March 21st, 2011 by Dave Kilbey
The overall aim of the NatureLocator project is to develop a smart phone application for use in monitoring the spread of the Horse Chestnut Leaf Miner moth. The app will enable users to take photos of trees and their leaves where attack by the moth is suspected. These photos will automatically be tagged with geospatial and time-based information. The app will then enable the upload of the photo and its geospatial metadata to a location where people interested in the project can provide feedback upon it, primarily in terms of its biological validity (there is a superfically simiar looking disease caused by a fungal species). Therefore, the main tangible output of the product will be a smart phone application, as described above, suitable for use on all major platforms including HTC, Apple (iPhone) and Blackberry.
The crowd-sourcing of mass data sets to support research projects is increasingly becoming a viable and valuable option for researchers. The success of the Galaxy Zoo project (http://www.galaxyzoo.org/) recently demonstrated this phenomenon. The Conker Tree Science project (conceived by researchers at the Universities of Bristol and Hull) similarly engaged members of the public across the UK this summer (http://www.ourweboflife.org.uk/) by appealing for evidence of the rapid year-on-year spread of the horse chestnut leaf-mining moth (and its predators, parasitic wasps).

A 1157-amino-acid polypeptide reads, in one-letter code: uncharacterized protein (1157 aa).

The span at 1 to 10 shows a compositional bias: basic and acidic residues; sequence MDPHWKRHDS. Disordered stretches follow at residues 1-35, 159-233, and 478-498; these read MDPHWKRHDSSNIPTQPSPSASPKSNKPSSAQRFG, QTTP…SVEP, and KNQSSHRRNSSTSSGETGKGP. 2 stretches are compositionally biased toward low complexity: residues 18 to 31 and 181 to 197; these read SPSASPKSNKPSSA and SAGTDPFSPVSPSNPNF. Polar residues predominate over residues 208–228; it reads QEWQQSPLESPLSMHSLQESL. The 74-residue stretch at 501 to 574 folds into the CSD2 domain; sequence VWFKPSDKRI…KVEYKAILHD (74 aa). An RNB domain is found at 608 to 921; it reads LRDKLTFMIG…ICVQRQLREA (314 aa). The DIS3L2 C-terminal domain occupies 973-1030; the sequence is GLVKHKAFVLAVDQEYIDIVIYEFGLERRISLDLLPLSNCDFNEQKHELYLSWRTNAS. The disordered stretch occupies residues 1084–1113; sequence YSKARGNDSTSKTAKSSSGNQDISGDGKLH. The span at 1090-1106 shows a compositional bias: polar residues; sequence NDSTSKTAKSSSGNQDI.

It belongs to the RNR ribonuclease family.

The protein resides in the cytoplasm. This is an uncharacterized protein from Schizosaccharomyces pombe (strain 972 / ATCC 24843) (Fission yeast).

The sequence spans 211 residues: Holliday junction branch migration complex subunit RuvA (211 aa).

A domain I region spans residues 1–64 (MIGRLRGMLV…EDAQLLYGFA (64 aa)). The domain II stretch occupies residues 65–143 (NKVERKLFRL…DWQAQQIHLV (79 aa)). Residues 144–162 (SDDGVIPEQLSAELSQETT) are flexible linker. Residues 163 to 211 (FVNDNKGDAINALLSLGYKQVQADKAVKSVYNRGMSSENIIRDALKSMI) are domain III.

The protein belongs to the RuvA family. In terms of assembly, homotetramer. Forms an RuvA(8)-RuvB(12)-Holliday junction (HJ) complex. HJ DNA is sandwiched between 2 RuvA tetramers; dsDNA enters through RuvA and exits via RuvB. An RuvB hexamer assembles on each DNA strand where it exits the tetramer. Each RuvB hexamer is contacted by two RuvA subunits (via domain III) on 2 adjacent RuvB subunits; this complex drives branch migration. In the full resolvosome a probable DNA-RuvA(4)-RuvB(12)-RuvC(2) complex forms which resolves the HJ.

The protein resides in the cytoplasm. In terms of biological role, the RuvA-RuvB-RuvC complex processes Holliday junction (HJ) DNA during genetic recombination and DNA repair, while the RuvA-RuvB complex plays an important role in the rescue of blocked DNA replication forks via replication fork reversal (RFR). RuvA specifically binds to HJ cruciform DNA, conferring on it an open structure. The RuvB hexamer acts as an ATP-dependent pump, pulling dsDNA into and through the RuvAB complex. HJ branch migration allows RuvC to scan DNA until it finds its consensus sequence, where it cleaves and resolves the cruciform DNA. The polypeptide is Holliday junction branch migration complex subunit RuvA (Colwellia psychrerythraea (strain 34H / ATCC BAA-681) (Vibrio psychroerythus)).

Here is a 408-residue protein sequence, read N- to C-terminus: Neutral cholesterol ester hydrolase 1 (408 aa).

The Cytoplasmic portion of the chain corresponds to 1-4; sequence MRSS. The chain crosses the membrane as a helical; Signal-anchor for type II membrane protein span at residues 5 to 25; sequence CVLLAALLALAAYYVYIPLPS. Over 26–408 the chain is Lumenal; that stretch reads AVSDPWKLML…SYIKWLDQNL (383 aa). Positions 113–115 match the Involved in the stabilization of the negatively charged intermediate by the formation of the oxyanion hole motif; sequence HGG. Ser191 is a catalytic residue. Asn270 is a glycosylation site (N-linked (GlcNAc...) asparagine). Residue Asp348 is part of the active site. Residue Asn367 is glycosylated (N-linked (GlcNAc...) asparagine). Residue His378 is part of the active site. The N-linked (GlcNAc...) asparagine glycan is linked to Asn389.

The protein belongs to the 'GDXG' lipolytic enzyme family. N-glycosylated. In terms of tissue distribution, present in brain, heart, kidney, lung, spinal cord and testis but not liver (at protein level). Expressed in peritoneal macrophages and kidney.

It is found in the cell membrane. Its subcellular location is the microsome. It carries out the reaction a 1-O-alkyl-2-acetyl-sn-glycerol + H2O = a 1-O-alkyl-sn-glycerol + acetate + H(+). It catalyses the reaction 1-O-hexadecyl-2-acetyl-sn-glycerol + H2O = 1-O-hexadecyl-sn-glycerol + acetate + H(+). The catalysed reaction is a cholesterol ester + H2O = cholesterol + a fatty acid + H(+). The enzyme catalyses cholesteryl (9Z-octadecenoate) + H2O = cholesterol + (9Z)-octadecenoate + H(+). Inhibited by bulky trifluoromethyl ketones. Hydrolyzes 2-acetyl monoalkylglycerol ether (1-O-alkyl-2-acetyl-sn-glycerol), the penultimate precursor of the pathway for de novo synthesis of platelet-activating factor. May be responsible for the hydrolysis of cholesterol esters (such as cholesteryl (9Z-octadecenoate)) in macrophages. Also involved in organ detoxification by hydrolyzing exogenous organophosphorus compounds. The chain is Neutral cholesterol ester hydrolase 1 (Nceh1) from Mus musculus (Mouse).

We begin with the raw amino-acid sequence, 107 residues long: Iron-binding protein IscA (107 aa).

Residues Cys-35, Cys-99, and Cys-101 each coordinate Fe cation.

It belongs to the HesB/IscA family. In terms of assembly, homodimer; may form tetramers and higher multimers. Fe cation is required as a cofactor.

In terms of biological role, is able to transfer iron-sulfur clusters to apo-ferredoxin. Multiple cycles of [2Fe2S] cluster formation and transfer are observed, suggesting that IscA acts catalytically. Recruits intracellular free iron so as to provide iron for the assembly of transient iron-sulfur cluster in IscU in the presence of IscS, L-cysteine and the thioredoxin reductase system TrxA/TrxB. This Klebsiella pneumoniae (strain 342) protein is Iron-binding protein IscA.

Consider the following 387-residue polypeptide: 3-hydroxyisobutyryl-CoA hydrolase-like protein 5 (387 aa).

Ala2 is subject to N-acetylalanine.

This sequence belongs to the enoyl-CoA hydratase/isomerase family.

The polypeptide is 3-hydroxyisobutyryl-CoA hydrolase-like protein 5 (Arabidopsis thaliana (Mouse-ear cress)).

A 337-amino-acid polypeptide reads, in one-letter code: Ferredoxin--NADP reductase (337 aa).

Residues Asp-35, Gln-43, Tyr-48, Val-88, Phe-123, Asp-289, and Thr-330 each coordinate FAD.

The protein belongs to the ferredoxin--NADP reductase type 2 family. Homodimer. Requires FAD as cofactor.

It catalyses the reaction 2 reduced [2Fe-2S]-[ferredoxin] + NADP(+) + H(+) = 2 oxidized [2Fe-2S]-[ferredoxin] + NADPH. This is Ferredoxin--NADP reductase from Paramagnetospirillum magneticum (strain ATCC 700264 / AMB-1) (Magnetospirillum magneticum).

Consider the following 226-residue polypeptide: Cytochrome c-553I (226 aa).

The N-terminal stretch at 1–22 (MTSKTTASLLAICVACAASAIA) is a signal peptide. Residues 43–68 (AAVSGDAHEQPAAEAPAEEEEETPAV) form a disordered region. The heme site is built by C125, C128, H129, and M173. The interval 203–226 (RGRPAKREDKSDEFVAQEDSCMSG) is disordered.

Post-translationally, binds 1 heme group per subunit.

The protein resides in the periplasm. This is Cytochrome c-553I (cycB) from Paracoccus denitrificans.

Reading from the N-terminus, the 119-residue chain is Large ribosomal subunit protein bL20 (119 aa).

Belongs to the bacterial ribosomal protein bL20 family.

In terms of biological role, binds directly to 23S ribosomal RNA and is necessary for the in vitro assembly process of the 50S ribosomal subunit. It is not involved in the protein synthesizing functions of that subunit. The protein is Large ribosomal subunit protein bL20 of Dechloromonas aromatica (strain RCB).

Employing the skills of a User Experience expert we will engage with users of the system and develop tools that will not only benefit the current, NERC-funded Conker Tree Science project, but that are free, open source, and reusable for future projects that require crowd-sourced, research data.